A lot has happened with MIYAVI and the western world over the last 6 months. He moved to California, stole the show with his vivid role in the Angelina Jolie-directed film Unbroken, and has conducted a variety of English interviews on American television shows and websites, even appearing and performing on Ellen. As part of his promotional activities in the west, he quietly released Let Go. This track ditches the artist's usual slap-guitar work for a more traditional rock sound, and is incredibly catchy. Although noticeably lacking in the samurai style that MIYAVI is known for, Let Go is an excellent modern take on the catchy rock n' roll songs of old, and is sure to catch the attention of western audiences.

Let Go Cover
1. Let Go

I'll be blunt: this is a giant departure from MIYAVI's traditional form. There is zero slap guitar in the entire song. However, with Let Go, MIYAVI does something better than possibly any Japanese artist to date:he appeals to the western mainstream through their dormant love for rock n' roll music. Sung entirely in English, the song talks about dealing with internal turmoil and consequently being paralyzed by it. The solution is, of course, to simply "let go". The song uses a catchy guitar riff paired with an equally catchy drum tempo. When the song reaches the chorus, it explodes in energy: the drums intensify, backing synth music suddenly appears, and the catchy "Let Go! Oh-oh-oh, oh-oh-oh, oh-oh-oh-oh" is sung repeatedly. Quite frankly, this song is the embodiment of catchy, yet it maintains its sound as a modern throwback to classic rock with a raw guitar sound and a brief but well-played guitar solo. Although I do prefer his slap-guitar sound in the long run, I was pleasantly surprised at how effortlessly MIYAVI was able to imitate a hit western rock song.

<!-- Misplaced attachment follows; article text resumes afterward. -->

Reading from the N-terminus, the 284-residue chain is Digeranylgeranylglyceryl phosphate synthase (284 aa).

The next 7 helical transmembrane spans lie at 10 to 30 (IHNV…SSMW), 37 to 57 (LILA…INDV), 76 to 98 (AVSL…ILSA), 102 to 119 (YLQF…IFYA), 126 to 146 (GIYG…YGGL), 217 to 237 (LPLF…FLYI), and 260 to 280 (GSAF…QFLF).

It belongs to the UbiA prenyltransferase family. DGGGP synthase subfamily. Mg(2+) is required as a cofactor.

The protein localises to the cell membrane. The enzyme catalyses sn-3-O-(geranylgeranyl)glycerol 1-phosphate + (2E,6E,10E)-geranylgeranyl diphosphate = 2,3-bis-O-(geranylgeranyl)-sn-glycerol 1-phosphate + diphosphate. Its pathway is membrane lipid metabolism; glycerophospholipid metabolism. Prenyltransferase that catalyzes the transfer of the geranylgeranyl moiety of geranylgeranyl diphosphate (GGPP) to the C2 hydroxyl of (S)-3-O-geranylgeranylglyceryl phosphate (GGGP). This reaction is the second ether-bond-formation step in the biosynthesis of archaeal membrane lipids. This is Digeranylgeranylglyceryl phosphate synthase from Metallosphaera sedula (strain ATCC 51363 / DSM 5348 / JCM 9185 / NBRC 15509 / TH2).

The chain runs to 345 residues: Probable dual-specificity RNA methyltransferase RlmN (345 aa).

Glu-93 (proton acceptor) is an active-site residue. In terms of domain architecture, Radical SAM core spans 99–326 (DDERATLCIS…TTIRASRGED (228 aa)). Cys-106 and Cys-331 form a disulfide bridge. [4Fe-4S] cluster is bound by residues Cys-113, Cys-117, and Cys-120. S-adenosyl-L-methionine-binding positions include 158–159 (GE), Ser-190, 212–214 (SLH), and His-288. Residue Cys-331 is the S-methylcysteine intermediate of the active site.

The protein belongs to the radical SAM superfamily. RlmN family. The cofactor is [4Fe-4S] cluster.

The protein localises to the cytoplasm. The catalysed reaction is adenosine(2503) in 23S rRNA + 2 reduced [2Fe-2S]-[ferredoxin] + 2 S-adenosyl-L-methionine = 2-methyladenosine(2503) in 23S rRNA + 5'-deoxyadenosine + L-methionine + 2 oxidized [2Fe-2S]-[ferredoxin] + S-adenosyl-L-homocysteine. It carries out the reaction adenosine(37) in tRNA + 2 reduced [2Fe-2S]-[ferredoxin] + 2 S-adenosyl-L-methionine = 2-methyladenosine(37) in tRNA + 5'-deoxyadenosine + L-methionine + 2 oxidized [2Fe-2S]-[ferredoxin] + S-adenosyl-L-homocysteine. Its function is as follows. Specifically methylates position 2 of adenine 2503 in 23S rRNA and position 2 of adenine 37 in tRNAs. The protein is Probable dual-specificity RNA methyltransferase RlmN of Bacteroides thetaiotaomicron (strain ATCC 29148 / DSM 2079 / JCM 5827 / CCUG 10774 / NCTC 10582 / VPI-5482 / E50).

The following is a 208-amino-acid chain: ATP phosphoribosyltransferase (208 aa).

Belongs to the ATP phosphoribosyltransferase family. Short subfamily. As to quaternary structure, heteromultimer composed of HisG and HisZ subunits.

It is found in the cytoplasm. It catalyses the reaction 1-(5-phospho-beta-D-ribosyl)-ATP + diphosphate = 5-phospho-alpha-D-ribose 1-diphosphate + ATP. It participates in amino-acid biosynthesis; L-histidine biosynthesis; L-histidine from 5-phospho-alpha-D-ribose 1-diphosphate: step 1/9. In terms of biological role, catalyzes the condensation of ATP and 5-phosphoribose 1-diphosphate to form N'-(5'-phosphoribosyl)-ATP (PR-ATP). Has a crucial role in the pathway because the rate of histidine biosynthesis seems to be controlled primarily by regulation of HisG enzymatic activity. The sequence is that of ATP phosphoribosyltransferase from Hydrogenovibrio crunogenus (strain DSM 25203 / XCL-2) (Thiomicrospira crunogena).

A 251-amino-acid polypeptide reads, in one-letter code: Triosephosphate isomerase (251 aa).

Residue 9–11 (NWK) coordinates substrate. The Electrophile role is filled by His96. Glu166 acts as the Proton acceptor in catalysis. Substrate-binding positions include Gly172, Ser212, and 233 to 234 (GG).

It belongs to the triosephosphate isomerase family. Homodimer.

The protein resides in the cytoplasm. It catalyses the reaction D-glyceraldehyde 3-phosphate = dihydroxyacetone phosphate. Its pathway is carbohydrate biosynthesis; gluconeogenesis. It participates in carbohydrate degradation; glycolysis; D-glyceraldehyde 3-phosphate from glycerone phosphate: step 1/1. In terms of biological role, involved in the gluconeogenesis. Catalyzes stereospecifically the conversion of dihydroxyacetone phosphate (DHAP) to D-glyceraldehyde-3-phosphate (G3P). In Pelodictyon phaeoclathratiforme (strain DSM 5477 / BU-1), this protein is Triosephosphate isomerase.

Let Go is a single that could easily be played on US radio, even though the English is still a little unintelligible at the beginning. I personally don't believe that this is MIYAVI abandoning his old sound for a more mainstream style: this song has received very little promotion outside of the U.S., and MIYAVI even preceded it with an abbreviated version of his famous "What's My Name?" when he performed on Ellen.  As a U.S. fan myself, I was delighted to see one of my favorite Japanese artists release a song with a familiar U.S. rock sound so easily and effortlessly. It's a very smart move on MIYAVI's part: get the new audience interested in something catchy and familiar to them, then reveal his unique style after they're hooked (many successful American artists have done this in the past).

The bottom line is that MIYAVI is intent on shaking up the U.S. music scene, and he is on the way to doing so. I believe he will retain his core style; his singles have always been the most experimental and have deviated the most from his traditional style. Depending on your interest in catchy songs and old-school rock n' roll guitar riffs, you'll either love Let Go or be bored by it. Either way, we'll have to wait until his new album drops in April to see what form MIYAVI's newest incarnation of guitar playing will take. Once it's released, we'll see whether he leaves it all behind in an attempt to appeal to a new market, or stays true to himself as an artist. Given his track record, I'm fairly confident it will be the latter.
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